“And the rain descended, the floods came, and the winds blew and beat on that house; and it fell. And great was its fall (Matthew 7:27).”
Hurricane Harvey came to Texas and dumped more than 50 inches in many parts of the city of Houston. In his wake was a swath of destruction. More than 50 people were killed and officials anticipate more bodies will be found as the flood waters recede. (1) More than 50,000 were rescued, half-a-million cars were waterlogged, and an estimated 30-40,000 homes were destroyed as damage estimates exceed $20 billion. (2)
In the midst of the catastrophe some found a symbol of Texas’ resilience in a dog named Otis. (3) The pet was taken to grandfather’s house to ride out the storm while the family retreated for safety. But Otis escaped hauling a full bag of dog food in his muzzle. (3) Like so many, he packed what he could and left. Except, Otis wasn’t fleeing from danger, he was attempting to return home. Ignorantly the mutt was heading for disaster.
Unfortunately, others did the same. A family of six, trying to escape home flooding were drowned when their van was swept into Green’s Bayou. A couple set out after the rain halted and were drug into strong currents and became victims of Harvey as well.
We all like to retain the delusion that we can save ourselves. Having no power nor plumbing and the waters rising to the front door step our household determined to abandon ship. But the water in the driveway was already above the knees and the river in the street was much deeper. We were powerless to rescue ourselves. But a church member with a dump truck came to deliver us and it was a difficult escape. It reminds one of what Peter wrote, “If it is hard for the righteous to be saved, what will become of the ungodly and the sinner (1 Peter 4:18 NIV)?”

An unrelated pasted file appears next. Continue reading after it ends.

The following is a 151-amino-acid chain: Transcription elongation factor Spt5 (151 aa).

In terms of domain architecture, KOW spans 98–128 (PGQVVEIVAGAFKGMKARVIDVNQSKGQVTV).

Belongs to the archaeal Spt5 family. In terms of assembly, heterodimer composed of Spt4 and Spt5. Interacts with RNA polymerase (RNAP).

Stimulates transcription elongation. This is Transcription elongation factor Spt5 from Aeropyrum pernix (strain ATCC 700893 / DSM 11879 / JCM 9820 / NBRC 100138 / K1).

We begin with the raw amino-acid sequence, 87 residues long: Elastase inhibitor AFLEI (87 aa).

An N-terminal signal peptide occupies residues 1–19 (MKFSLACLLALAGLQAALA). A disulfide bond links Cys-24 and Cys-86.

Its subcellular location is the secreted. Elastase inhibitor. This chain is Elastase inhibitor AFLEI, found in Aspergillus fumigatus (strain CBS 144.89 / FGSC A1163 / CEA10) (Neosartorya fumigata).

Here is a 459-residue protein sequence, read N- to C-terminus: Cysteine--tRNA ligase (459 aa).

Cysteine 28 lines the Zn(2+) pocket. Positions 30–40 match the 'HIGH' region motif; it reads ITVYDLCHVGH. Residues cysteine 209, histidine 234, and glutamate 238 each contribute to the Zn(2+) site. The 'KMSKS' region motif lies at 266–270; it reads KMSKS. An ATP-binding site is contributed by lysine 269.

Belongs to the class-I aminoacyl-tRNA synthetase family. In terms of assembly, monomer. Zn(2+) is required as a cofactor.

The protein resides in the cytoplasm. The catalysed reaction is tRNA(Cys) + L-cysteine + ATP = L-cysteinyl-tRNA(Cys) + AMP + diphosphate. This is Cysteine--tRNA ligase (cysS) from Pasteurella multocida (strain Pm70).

A great number have suffered the winds and rain beating upon their houses (Matthew 7:24-27). Many even lost their homes and vehicles. But those in the church have been a great symbol of faithfulness to their neighbors and brethren by demonstrating that their treasure is not on earth but laid up in heaven in spite of significant material losses (Matthew 6:19-20). For those forced from their homes others opened theirs to receive them and some even took refuge at the church building. Armies of church volunteers were deployed to help those impacted with the clean-up and repair. Food, blankets, money, and other items of comfort were donated in abundance (Galatians 6:2). None who were displaced were left to wander homeless. It was this spirit that was on display for the entire nation and was especially practiced within the household of God (Galatians 6:10).
After such a catastrophe, it should drive home the fact that none of us have the strength or capability to save ourselves. Ultimately, Otis the dog was saved from himself and returned safely to Grandpa’s house. Not even Noah could boast of saving himself (Romans 4:2) as it was by faith that he prepared the Ark in which God saved him and his family (Hebrews 11:7). And so, it is with all of us; we cannot deliver ourselves but salvation is assured to all, who like Noah act in faithful obedience to the commands of God (1 Peter 3:20-21). If you’ve already been immersed in those waters with Christ (Romans 6:3-8) let the rain descend and the floods and winds beat upon your house with the assurance that it will not fall.
“For this is like the waters of Noah to Me; For as I have sworn that the waters of Noah would no longer cover the earth, so have I sworn that I would not be angry with you, nor rebuke you (Isaiah 54:9).”